Table 1—

Median (interquartile range) values of markers used to evaluate the effect of PSGAG treatment (before and after) in 16 osteoarthritic dogs and 5 clinically normal dogs.

MarkersOsteoarthritic dogsControl dogs
 BeforeAfterBeforeAfter
COMP (μg/mL)18.32 (7.50–24.23) *13.84 (6.09–22.48)12.06 (10.16–14.54)10.44 (9.29–13.21)
MMP-21.24 (0.78–2.17)1.25 (0.42–2.55)1.10 (0.74–1.77)1.22 (0.58–1.50)
MMP-91.25 (0.77–3.88)1.48 (0.12–3.28)1.16 (0.77–1.43)0.87 (0.16–1.24)
LS (1 to 5)3 (2–5)1 (1–4)1 (1 in all)1 (1 in all)
CRP (mg/dL)0.05 (0–0.8)0.10 (0–1.05)0.03 (0–0.15)0.18 (0–0.1)

Significant (P < 0.05) difference between osteoarthritic and control dogs before treatment.

Significant (P < 0.05) difference between before and after treatment in osteoarthritic dogs.

Values relative to the MMP-2 and -9 standards.

LS = Lameness score.

Figure 1—
Figure 1—

Graph of lameness scores in osteoarthritic and control dogs before (black circles) and after (white circles) PSGAG treatment. Dogs with osteoarthritis were categorized as having forelimb or hind limb lameness. *†Significant (P < 0.05 and P < 0.001, respectively) difference between lameness scores before and after treatment in osteoarthritic dogs. LS = Lameness score. OA = Osteoarthritic dogs. Control = Control dogs.

Citation: American Journal of Veterinary Research 68, 8; 10.2460/ajvr.68.8.827

Figure 2—
Figure 2—

Box plots of serum COMP concentrations in osteoarthritic and control dogs before (white boxes) and after (gray boxes) PSGAG treatment. Dogs with osteoarthritis were categorized as having forelimb or hind limb lameness. Each plot represents interquartile range (box), median (line in box), range (whiskers), and outlier (circle) values. *Significant (P < 0.05) difference between values. See Figure 1 for remainder of key.

Citation: American Journal of Veterinary Research 68, 8; 10.2460/ajvr.68.8.827

Figure 3—
Figure 3—

Box plots of serum MMP-2 and -9 activities (relative to the MMP-2 and -9 standards) in osteoarthritic and control dogs before (white boxes) and after (gray boxes) PSGAG treatment. Dogs with osteoarthritis were categorized as having forelimb or hind limb lameness. See Figures 1 and 2 for remainder of key.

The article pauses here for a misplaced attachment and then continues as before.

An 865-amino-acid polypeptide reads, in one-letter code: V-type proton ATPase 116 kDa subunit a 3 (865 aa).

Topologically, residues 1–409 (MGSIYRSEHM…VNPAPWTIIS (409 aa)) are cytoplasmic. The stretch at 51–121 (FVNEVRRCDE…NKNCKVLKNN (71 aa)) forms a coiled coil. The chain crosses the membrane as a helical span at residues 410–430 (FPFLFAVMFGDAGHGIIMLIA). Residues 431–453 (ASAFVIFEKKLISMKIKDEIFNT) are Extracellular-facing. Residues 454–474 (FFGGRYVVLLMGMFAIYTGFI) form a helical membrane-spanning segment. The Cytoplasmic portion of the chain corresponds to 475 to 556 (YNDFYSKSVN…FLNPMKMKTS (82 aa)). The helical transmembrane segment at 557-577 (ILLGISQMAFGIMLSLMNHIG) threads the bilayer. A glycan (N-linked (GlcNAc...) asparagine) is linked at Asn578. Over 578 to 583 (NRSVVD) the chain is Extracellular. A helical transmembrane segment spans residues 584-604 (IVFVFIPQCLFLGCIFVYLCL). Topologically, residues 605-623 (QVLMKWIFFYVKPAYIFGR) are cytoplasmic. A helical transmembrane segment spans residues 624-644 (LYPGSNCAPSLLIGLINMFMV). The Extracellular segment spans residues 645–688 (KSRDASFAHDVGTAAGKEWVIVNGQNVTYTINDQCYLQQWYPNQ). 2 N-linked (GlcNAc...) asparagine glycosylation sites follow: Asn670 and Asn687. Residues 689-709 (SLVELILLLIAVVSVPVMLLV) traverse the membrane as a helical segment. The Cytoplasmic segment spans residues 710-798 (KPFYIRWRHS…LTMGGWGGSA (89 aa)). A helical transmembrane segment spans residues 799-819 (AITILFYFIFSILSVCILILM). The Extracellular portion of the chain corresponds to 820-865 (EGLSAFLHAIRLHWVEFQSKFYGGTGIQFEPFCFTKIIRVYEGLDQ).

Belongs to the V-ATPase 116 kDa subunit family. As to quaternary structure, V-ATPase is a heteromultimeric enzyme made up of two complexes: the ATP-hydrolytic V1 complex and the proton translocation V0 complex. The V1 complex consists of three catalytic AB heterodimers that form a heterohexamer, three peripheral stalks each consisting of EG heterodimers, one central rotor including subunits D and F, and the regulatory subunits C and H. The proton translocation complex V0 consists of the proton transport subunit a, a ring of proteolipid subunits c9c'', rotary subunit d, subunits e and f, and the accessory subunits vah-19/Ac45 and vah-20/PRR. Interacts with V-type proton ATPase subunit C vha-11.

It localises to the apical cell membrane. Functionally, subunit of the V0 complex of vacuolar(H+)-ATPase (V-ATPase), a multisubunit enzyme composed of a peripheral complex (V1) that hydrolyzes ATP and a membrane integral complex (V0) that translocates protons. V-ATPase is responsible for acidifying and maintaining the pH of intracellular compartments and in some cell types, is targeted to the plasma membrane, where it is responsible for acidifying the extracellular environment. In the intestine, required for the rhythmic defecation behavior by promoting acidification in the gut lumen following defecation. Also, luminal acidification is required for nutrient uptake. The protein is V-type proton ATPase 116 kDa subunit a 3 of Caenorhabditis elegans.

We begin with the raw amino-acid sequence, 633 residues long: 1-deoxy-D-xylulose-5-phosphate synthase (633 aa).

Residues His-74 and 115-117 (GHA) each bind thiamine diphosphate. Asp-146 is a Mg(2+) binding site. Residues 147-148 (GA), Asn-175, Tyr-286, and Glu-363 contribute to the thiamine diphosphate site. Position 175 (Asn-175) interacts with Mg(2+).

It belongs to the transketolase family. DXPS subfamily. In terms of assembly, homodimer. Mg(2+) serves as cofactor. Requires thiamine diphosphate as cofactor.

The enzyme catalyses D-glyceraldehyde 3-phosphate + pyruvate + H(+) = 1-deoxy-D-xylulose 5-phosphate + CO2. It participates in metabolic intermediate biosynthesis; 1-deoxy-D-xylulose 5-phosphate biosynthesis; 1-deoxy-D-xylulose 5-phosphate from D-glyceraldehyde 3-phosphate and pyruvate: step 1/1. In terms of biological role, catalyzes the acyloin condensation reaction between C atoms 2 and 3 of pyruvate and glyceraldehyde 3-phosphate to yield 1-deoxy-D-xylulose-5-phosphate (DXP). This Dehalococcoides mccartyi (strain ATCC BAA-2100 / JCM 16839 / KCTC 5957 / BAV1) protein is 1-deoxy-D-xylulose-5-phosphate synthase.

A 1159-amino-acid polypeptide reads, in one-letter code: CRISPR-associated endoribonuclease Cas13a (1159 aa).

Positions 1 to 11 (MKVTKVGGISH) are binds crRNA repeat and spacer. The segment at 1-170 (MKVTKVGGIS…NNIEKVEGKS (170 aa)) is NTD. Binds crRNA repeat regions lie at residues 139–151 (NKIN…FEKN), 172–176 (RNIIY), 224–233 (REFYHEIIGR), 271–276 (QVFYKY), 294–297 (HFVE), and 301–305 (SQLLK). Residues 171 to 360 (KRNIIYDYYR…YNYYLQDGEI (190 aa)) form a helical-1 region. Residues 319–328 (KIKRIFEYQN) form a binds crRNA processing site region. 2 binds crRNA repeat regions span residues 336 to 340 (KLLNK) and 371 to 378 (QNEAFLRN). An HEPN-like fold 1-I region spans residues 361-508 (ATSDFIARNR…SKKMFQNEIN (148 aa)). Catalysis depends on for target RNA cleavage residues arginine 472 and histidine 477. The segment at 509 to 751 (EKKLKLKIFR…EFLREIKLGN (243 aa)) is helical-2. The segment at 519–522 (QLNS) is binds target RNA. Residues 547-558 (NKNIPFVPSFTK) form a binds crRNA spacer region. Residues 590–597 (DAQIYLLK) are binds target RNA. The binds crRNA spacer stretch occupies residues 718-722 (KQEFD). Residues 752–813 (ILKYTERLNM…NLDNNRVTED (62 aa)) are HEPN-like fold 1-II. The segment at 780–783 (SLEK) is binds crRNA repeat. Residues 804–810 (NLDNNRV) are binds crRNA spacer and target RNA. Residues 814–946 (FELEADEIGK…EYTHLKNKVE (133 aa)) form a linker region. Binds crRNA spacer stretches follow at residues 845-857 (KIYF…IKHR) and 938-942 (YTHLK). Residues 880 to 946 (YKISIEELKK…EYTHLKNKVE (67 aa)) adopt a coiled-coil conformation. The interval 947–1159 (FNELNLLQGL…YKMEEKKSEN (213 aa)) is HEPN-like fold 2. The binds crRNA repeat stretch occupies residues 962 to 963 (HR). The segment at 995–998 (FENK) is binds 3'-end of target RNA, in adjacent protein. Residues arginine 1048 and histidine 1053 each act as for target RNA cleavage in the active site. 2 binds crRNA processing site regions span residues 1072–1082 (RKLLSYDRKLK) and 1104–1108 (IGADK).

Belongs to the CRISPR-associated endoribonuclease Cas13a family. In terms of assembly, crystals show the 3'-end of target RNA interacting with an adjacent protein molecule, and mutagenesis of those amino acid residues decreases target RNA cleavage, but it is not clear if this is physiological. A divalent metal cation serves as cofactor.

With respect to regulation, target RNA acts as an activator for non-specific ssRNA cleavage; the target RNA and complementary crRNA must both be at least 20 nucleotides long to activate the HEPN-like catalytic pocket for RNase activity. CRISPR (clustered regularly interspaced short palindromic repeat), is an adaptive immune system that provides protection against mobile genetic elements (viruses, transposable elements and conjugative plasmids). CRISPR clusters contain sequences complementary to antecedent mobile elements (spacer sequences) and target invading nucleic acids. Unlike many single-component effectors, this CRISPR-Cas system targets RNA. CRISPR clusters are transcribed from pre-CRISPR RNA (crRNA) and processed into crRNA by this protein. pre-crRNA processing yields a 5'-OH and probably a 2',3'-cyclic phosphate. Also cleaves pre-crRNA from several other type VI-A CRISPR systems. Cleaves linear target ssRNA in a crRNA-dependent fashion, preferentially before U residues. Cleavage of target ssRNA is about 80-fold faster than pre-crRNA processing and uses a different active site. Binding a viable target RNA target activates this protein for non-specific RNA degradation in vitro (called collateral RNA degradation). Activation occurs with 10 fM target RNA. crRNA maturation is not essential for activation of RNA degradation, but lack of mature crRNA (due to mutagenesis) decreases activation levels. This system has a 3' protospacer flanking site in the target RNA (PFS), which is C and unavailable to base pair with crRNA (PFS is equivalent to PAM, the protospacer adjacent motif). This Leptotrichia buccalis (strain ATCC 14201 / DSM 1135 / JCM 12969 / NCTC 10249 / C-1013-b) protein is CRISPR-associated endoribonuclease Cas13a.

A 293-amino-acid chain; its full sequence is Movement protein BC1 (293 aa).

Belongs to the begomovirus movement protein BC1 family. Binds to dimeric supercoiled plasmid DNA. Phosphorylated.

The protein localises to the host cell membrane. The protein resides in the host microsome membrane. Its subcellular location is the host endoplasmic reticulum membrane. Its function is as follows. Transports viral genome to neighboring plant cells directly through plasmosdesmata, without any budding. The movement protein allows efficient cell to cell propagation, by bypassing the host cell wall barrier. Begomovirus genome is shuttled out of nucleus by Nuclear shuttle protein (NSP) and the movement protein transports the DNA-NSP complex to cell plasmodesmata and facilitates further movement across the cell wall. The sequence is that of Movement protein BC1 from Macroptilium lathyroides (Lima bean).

Citation: American Journal of Veterinary Research 68, 8; 10.2460/ajvr.68.8.827

Figure 4—
Figure 4—

Box plots of serum CRP concentrations in osteoarthritic and control dogs before (white boxes) and after (gray boxes) PSGAG treatment. Dogs with osteoarthritis were categorized as having forelimb or hind limb lameness. See Figures 1 and 2 for remainder of key.

Citation: American Journal of Veterinary Research 68, 8; 10.2460/ajvr.68.8.827

Serum COMP concentration—Serum COMP concentrations in osteoarthritic dogs were significantly (P = 0.019) higher (18.32 [interquartile range, 7.50 to 24.23] μg/mL) than in control dogs (12.06 [10.16 to 14.54] μg/mL) before treatment and decreased significantly (P < 0.001) after PSGAG treatment in osteoarthritic dogs (13.87 [6.09 to 22.48] μg/mL), compared with before treatment (Table 1). Serum COMP concentrations in 7 dogs with forelimb lameness before (20.7 [15.20 to 24.23] μg/mL) and after (16.65 [11.62 to 22.48] μg/mL) treatment were significantly higher than values in 9 dogs with hind limb lameness before (15.05 [7.50 to 23.84] μg/mL; P = 0.009) and after (12.32 [6.09 to 17.36] μg/mL; P = 0.016) treatment (Figure 2). Also, in the 12 osteoarthritic dogs that had an improvement in lameness score, serum COMP concentrations before and after treatment were 16.29 (7.50 to 24.23) μg/mL and 12.52 (6.09 to 17.36) μg/mL, respectively, which represented a significant (P = 0.028) decrease in response to treatment. In the 4 osteoarthritic dogs that had no improvement in lameness score, serum COMP concentrations before and after treatment were 20.98 (18.61 to 22.17) μg/mL and 19.03 (15.91 to 22.48) Mg/ mL, respectively, values which were significantly (P = 0.013) higher than in the osteoarthritic dogs that had an improvement in lameness score.

MMP-2 and -9 activities in serum—Serum MMP-2 and -9 activities were determined relative to the MMP-2 and -9 standards (Table 1). No significant difference was found in pretreatment serum MMP-2 activities between osteoarthritic (1.24 [interquartile range, 0.78 to 2.17]) and control (1.10 [0.74 to 1.77]) dogs. Also, no significant changes were found in serum MMP-2 activities during PSGAG treatment. Although serum MMP-9 activities in osteoarthritic dogs were higher than in control dogs before and after PSGAG treatment, the inter-group difference was not significant. Also, no significant difference was found between before (1.25 [0.77 to 3.88]) and after (1.48 [0.12 to 3.28]) treatment serum MMP-9 activities in osteoarthritic dogs. However, serum MMP-9 activities in dogs with forelimb lameness (2.58 [1.52 to 3.28]) were significantly higher than those in dogs with hind limb lameness (0.70 [0.28 to 1.54]) after treatment (Figure 3).

Serum CRP concentration—Serum CRP concentrations in osteoarthritic dogs did not differ significantly from control dogs irrespective of PSGAG treatment (Table 1). Although no significant difference was found, serum CRP concentrations in dogs with forelimb lameness were higher than those in dogs with hind limb lameness (Figure 4).

Discussion